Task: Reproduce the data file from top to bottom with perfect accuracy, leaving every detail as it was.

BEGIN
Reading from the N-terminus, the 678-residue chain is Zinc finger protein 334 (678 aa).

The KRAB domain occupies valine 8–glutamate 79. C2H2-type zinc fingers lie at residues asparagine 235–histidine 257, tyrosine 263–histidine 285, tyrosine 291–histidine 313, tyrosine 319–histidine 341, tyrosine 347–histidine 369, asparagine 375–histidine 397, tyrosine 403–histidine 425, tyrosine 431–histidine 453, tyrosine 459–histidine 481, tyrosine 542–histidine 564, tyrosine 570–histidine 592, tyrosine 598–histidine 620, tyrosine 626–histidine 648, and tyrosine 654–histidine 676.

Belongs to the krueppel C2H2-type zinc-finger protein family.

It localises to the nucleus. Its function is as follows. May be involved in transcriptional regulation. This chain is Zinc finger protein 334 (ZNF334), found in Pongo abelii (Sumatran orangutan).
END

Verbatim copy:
Reading from the N-terminus, the 678-residue chain is Zinc finger protein 334 (678 aa).

The KRAB domain occupies valine 8–glutamate 79. C2H2-type zinc fingers lie at residues asparagine 235–histidine 257, tyrosine 263–histidine 285, tyrosine 291–histidine 313, tyrosine 319–histidine 341, tyrosine 347–histidine 369, asparagine 375–histidine 397, tyrosine 403–histidine 425, tyrosine 431–histidine 453, tyrosine 459–histidine 481, tyrosine 542–histidine 564, tyrosine 570–histidine 592, tyrosine 598–histidine 620, tyrosine 626–histidine 648, and tyrosine 654–histidine 676.

Belongs to the krueppel C2H2-type zinc-finger protein family.

It localises to the nucleus. Its function is as follows. May be involved in transcriptional regulation. This chain is Zinc finger protein 334 (ZNF334), found in Pongo abelii (Sumatran orangutan).